Birth intervals and injectable contraception in sub-Saharan Africa


Ngianga-Bakwin, Kandala and Stones, R. William (2005) Birth intervals and injectable contraception in sub-Saharan Africa. Contraception, 71, (5), 353-356. (doi:10.1016/j.contraception.2004.10.013).

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Description/Abstract

Objective

The interval between births is associated with child survival in the developing world. We aimed to investigate associations between use of depot-medroxyprogesterone acetate and other reversible contraception and short birth intervals in sub-Saharan Africa.

Methods

Data from successive Demographic and Health Surveys undertaken in nine African countries were analyzed. Logistic regression was used to explain changes in the proportion of short birth intervals in four countries with relatively high use of reversible contraception.

Findings

The overall odds ratio for the trend was 0.90 (95% CI 0.84 to 0.95) and this was unaffected by adjusting for the other variables. The odds of a short birth interval were reduced by exclusive breastfeeding (OR 0.67, 95% CI 0.58 to 0.78) and increased by use of injectable contraception (OR 1.23, 95% CI 1.11 to 1.38).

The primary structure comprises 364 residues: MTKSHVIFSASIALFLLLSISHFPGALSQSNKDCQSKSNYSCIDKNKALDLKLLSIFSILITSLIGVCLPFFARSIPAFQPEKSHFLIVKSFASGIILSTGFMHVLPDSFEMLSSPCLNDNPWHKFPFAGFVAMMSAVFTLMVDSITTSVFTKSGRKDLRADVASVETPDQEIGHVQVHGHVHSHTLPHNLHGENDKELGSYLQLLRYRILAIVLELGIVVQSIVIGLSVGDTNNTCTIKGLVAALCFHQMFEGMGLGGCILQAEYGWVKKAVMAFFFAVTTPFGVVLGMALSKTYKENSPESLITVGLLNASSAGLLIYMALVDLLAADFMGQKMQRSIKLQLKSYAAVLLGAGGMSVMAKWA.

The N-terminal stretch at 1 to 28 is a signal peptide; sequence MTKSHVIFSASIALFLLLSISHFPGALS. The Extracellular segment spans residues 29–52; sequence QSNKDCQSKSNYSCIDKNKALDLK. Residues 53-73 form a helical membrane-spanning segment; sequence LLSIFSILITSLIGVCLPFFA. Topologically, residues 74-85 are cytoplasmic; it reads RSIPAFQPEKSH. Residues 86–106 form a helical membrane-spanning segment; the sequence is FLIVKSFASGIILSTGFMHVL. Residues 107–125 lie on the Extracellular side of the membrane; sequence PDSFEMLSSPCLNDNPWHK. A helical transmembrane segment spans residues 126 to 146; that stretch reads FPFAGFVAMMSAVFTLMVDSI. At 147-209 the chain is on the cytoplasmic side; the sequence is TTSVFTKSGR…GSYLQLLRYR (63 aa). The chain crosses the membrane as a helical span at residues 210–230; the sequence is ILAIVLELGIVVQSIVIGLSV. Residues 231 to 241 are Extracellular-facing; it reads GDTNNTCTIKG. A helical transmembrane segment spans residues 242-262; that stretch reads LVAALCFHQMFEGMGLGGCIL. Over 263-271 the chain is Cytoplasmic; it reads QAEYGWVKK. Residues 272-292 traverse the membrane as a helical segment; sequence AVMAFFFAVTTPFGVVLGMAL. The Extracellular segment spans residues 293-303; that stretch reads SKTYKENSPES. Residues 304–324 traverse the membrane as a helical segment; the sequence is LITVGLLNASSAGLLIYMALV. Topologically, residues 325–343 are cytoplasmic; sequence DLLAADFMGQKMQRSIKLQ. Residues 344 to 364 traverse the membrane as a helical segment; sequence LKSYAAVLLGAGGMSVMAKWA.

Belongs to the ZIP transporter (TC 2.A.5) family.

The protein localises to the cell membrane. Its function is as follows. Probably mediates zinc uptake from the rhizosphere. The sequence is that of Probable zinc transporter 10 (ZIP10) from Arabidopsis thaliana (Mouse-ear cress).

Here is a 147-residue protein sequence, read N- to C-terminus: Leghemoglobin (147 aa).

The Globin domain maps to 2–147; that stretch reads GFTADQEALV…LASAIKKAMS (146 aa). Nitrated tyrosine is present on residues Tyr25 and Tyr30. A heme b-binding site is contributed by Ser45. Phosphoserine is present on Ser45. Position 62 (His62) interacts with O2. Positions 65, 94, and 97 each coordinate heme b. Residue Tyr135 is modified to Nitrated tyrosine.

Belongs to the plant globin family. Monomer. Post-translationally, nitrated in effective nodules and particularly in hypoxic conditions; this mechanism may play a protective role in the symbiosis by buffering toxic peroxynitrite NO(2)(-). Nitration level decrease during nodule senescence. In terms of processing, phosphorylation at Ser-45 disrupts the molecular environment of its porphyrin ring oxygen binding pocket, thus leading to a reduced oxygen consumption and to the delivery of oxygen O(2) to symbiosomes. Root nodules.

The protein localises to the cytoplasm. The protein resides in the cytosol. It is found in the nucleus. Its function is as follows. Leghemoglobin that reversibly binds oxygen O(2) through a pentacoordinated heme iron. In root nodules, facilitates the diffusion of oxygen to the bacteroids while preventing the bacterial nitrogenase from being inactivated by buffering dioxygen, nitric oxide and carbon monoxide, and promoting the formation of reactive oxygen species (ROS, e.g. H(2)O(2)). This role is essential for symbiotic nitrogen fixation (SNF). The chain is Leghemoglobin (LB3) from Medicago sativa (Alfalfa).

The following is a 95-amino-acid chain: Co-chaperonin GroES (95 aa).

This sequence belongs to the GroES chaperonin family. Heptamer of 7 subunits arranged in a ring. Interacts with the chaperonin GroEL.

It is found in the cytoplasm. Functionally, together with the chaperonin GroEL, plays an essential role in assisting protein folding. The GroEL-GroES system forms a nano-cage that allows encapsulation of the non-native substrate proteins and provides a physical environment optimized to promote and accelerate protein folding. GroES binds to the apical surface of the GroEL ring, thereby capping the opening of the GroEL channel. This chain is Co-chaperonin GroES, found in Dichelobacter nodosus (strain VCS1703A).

Conclusion

The proportion of short birth intervals has changed little over the last decade in a context of very low use of the intrauterine device. Widespread adoption of injectable contraception is associated with greater odds of a short birth interval, thus not contributing favorable conditions for improved child health.

Item Type: Article
ISSNs: 0010-7824 (print)
Related URLs:
Keywords: birth intervals, injectable contraception, sub-saharan africa
Subjects: H Social Sciences > HT Communities. Classes. Races
R Medicine > RG Gynecology and obstetrics
R Medicine > RA Public aspects of medicine > RA0421 Public health. Hygiene. Preventive Medicine
R Medicine > RJ Pediatrics > RJ101 Child Health. Child health services
Divisions: University Structure - Pre August 2011 > School of Medicine > Community Clinical Sciences
ePrint ID: 60814
Date Deposited: 30 Sep 2008
Last Modified: 27 Mar 2014 18:42
Contact Email Address: r.w.stones@soton.ac.uk
URI: http://eprints.soton.ac.uk/id/eprint/60814

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